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Industry voices on IAM: Craig Griffin, Silverchair

Jon BentleyBy Jon Bentley
Category - Blog

Thursday 20th October 2016

In the latest of our series of interviews examining the intricacies of identity and access management from viewpoint of publishers and vendors, we spoke with Craig Griffin, Solutions Engineer for Silverchair, about platform development, the role of IAM, and cross-industry collaboration.

Please note: opinions expressed are the individual’s own, and may not reflect those of Silverchair or OpenAthens.

Where do you feel platform development has been focused, and where it might be headed in the near future?

At the moment there are lots of discussions around how to best allow for text & data mining, and machine learning, but these are more conceptual at this stage. We’re staying abreast of these, as they’re so important to the research community.

We’ve also been focusing on user experience, and one element of this is helping users become more efficient with regular or routine tasks by creating tools that allow users to undertake these on demand.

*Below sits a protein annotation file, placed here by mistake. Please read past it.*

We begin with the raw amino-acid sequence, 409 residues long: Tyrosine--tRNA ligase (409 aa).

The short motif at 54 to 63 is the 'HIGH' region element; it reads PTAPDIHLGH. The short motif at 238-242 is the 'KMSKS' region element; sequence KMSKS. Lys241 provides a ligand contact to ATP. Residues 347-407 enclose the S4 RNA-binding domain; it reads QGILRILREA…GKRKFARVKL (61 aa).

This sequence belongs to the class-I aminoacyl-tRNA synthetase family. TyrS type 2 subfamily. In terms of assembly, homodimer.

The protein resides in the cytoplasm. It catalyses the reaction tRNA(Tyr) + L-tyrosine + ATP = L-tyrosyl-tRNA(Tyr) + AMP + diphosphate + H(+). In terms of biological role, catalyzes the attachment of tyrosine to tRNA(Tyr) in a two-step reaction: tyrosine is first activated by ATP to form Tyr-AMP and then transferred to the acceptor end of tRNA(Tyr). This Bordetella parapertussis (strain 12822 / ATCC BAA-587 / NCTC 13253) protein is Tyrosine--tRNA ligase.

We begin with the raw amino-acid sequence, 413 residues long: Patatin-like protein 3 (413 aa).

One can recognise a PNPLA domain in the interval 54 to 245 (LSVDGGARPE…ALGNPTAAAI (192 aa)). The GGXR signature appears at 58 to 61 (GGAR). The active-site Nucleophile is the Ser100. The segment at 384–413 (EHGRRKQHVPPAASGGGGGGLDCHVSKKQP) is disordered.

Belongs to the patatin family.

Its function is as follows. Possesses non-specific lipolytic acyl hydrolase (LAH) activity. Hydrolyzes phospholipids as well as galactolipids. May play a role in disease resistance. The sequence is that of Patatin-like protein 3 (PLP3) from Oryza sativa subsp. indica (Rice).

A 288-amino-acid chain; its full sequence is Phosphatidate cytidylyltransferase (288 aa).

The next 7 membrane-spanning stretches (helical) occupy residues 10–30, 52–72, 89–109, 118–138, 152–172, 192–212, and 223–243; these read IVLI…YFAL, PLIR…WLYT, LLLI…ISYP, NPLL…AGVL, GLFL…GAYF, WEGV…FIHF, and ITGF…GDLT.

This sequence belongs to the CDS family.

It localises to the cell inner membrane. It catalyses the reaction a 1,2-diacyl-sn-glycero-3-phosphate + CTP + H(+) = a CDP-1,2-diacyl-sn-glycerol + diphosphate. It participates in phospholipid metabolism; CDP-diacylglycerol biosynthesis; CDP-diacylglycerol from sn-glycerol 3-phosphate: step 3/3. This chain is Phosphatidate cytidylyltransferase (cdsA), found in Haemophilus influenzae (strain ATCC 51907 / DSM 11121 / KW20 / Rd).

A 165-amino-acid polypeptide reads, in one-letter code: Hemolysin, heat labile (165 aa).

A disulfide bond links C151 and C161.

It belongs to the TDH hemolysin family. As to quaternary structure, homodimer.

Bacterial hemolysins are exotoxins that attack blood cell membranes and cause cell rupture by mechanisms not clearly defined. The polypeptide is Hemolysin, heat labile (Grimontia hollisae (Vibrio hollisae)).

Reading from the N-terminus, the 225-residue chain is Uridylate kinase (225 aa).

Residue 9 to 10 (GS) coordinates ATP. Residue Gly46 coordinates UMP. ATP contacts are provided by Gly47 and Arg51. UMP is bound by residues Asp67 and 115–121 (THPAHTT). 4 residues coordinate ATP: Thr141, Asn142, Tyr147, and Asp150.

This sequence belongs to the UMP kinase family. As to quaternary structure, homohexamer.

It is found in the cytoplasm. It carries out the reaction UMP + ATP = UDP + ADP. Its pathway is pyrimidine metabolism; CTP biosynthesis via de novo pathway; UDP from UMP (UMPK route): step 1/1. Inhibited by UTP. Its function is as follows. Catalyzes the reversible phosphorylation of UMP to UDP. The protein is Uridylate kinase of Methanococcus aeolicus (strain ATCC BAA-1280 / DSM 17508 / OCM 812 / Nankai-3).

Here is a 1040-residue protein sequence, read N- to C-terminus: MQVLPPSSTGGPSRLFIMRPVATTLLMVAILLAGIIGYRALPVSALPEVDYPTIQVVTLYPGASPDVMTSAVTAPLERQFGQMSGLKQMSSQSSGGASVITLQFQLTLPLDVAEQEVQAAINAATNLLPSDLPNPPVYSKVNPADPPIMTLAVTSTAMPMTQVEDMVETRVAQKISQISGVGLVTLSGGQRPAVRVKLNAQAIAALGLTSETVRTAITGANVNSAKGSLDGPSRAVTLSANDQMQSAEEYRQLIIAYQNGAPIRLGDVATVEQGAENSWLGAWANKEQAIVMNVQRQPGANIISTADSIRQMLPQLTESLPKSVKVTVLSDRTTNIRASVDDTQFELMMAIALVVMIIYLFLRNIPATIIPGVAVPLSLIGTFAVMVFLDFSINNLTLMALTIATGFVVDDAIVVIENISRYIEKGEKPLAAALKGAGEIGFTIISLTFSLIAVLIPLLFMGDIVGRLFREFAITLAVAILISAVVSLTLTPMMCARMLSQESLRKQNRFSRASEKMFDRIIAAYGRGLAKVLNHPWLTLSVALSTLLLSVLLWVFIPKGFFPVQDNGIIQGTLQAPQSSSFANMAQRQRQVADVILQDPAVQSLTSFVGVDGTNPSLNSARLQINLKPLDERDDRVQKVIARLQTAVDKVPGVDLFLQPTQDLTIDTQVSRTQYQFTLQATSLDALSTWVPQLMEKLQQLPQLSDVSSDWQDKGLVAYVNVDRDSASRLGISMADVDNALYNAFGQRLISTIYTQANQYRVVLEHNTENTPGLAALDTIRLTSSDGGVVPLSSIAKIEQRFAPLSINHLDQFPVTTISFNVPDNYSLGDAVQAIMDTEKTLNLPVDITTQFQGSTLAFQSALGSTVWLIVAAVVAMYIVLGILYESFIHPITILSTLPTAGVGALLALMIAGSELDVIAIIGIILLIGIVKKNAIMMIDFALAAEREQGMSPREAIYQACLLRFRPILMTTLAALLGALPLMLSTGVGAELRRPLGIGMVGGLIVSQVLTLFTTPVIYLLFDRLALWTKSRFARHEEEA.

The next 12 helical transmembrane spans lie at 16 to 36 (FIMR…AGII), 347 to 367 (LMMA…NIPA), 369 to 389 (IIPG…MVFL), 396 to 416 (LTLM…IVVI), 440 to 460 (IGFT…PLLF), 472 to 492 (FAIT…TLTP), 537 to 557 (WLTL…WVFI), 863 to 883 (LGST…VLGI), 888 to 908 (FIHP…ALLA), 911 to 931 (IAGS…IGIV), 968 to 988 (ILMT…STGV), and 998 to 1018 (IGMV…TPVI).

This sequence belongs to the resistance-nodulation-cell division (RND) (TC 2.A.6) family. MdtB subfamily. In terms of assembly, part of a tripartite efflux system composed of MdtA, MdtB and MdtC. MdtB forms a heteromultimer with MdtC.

What role do you see the technology around access and identity management playing in the user journey?

The librarian or institutional ecosystem is noisy; there are lots of different vectors for entry into a particular piece of content (for example, through aggregation, a search on a library portal, a search engine result, and so on), and the technology has to recognise users regardless of where they come in from.

The ideal user journey is one that the user themselves doesn’t notice – but we can only provide controls for one part of that ecosystem, at the point of content delivery. We understand that there may be users who are frustrated with their experience by the time they arrive on our platform – so we want to get out of their way ASAP!

Do you feel there is enough discussion within the publishing industry about identity and access management?

There’s not really much in the way of organised discussion, and I wish there was. I think we could do better by working together – we’re all facing the same challenges.

Unified expression and exploration of these issues within the industry will bring institutions forward – as an industry we would develop standards and best practices that could be used to make the user experience as close to parity as possible across publishers and platforms, which can only be a good thing for our users.

Check out the other interviews in the series here:

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